by Lynn Kerrigan
Depending on where you live and what the weather was like, you may have already hosted your first cookout. Grilling outdoors is so popular it's even done when snow dusts the ground and icicles hang gracefully from roof eaves. Steak, chicken, hamburger and vegetables lead the roster of foods that make great grilling companions but it's the marinade that often makes meals memorable. These nifty sauces help the grill-meister add tantalizing flavors and tenderize outdoor cuisine. Marinades (sauces in which meat is soaked to soften and flavor it) are marvelous for turning an ordinary steak or breast of chicken into an extraordinary meal.
There are a few simple rules for making great marinades so creating your own "house" blend is fairly simple. The basic ingredients are those normally stocked in most home pantries and because they are inexpensive you needn't worry about spending too much by experimenting.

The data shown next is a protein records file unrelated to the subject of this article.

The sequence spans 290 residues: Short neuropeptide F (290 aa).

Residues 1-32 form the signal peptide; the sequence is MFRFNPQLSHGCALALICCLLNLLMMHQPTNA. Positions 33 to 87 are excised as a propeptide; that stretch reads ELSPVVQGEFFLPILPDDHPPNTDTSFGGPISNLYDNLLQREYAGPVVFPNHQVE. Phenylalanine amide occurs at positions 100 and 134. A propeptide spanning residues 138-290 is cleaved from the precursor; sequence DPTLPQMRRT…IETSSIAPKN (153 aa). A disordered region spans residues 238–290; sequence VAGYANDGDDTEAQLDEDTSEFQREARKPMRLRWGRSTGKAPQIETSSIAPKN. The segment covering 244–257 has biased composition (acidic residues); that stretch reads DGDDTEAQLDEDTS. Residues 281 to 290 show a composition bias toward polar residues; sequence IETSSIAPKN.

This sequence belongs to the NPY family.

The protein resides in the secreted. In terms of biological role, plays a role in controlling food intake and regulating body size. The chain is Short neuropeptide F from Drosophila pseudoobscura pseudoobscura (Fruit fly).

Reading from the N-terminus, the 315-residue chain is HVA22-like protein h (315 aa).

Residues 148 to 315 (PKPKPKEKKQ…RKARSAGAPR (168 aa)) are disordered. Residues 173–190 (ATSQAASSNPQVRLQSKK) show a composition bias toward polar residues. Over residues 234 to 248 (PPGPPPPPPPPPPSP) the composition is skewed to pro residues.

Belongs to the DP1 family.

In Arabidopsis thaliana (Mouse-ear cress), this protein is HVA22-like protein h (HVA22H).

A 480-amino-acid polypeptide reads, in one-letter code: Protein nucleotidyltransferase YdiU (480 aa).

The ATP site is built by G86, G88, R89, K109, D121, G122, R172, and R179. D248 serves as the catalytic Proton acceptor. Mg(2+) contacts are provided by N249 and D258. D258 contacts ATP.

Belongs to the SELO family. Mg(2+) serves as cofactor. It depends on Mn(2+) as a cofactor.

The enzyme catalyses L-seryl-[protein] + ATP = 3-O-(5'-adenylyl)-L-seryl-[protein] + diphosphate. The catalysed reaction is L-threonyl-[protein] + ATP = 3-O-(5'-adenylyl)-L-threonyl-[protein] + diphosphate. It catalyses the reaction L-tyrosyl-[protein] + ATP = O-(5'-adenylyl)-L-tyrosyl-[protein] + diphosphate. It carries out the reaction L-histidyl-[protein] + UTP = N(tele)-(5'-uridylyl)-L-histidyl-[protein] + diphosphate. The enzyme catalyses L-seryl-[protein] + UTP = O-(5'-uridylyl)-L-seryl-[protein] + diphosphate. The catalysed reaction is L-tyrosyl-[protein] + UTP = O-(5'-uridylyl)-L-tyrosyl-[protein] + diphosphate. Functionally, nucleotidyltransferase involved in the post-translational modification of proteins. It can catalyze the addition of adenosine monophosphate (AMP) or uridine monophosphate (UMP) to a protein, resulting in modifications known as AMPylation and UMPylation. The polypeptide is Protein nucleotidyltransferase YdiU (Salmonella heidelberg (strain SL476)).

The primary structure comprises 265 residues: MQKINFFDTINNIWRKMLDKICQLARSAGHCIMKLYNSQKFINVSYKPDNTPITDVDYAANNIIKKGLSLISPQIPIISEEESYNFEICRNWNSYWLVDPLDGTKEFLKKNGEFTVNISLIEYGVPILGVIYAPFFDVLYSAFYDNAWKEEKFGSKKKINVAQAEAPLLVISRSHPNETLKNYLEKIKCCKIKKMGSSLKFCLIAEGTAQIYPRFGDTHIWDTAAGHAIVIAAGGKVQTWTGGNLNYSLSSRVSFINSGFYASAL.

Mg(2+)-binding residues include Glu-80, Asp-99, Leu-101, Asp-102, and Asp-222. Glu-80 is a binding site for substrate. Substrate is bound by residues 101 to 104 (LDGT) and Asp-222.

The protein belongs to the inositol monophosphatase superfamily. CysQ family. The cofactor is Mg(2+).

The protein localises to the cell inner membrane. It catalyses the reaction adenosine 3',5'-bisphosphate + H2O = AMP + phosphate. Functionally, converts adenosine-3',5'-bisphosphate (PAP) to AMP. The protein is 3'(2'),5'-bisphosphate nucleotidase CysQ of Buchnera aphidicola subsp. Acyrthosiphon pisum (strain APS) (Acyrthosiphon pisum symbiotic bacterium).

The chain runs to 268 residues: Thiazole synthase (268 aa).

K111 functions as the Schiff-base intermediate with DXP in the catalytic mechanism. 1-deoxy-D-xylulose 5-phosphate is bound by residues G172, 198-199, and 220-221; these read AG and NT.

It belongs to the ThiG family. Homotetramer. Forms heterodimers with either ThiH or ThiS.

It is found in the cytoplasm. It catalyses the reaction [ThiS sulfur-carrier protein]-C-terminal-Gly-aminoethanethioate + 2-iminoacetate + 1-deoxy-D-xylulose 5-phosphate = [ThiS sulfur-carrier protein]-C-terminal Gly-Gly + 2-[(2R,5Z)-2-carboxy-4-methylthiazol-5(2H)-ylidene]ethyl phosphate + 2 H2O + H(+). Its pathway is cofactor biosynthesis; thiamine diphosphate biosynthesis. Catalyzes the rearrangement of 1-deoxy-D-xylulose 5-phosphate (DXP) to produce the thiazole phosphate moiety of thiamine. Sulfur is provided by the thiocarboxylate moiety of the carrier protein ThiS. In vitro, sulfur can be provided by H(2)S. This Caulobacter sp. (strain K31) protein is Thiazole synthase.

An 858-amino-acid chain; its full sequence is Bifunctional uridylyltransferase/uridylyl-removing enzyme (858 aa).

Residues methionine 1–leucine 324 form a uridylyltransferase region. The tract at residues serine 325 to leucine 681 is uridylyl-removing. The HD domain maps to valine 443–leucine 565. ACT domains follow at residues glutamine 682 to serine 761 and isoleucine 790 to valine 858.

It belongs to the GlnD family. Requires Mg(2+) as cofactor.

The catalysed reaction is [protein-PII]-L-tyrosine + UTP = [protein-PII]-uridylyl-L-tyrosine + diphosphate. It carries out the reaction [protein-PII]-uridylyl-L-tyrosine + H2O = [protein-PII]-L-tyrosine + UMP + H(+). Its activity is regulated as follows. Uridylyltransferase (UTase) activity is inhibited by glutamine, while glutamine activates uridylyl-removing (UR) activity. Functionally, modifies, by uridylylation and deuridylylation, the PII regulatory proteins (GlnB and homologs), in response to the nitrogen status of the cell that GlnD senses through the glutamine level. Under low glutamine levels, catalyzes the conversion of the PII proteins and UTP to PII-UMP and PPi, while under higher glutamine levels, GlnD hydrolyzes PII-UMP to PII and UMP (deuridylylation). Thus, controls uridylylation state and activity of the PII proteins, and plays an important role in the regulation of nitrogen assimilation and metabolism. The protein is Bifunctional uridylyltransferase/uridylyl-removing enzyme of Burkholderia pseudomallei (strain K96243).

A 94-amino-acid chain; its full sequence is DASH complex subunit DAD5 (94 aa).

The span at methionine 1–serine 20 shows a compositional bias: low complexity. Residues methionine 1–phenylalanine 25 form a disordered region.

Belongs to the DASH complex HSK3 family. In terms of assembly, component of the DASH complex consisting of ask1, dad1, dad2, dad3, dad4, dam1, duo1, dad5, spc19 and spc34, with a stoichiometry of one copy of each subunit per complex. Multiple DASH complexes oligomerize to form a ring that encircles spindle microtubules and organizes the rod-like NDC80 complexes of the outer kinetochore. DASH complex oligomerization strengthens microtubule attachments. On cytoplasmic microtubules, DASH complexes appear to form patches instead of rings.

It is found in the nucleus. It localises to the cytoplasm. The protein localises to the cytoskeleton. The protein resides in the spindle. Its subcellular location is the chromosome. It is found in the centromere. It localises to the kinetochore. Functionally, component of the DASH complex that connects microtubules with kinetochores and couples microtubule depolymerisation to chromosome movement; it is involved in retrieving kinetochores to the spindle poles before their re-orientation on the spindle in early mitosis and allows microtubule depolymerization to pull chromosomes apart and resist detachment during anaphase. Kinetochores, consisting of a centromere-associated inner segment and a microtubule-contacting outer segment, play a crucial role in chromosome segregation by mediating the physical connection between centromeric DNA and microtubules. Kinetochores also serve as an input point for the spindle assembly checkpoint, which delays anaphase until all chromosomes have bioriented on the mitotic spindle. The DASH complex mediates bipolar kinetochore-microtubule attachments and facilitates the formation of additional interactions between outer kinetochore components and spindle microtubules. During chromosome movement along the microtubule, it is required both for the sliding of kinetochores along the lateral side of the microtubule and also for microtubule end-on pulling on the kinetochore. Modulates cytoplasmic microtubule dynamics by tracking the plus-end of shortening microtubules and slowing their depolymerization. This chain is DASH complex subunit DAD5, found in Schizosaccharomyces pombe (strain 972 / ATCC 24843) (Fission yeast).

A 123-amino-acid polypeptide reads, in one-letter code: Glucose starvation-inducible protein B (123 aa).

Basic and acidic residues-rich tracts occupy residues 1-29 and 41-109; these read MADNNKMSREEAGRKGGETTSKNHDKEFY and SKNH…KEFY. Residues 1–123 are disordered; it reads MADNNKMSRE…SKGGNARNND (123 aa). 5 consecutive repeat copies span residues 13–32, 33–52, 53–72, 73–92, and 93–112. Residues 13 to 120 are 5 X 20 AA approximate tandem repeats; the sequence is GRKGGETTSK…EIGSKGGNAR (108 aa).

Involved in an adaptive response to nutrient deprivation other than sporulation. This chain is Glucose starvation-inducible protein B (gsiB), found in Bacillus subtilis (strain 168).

Herbs and spices are combined with tenderizing ingredients such as lemon juice to give marinades their hearty flavor.
But for tenderizing tough cuts of meat it's the base that counts. The role of the acid is to "break-down" long protein strands—the part of the meat that causes it to be tough.
Start with an acidic base like vinegar. Fruit juice, milk, buttermilk and wine may also serve as a marinade's base. Vinaigrette penetrates meat fibers particularly well.
The addition of oils to marinades also aids penetration of the acid. Look for oils listing "emulsifiers" in the ingredients, as these appear to penetrate deeper into the meat making a better marinade. Emulsifiers may be listed as monoglyceride, diglyceride or Polysorbate 80. These are natural substances and not considered harmful additives.
Never use a marinade that's been used to tenderize and flavor raw meat until you boil it first. This will kill any bacteria it may contain.
All About Grilling (with Recipes)
Lynn Kerrigan's Culinary Sleuth Archive (1998-2001)
This page modified February 2007
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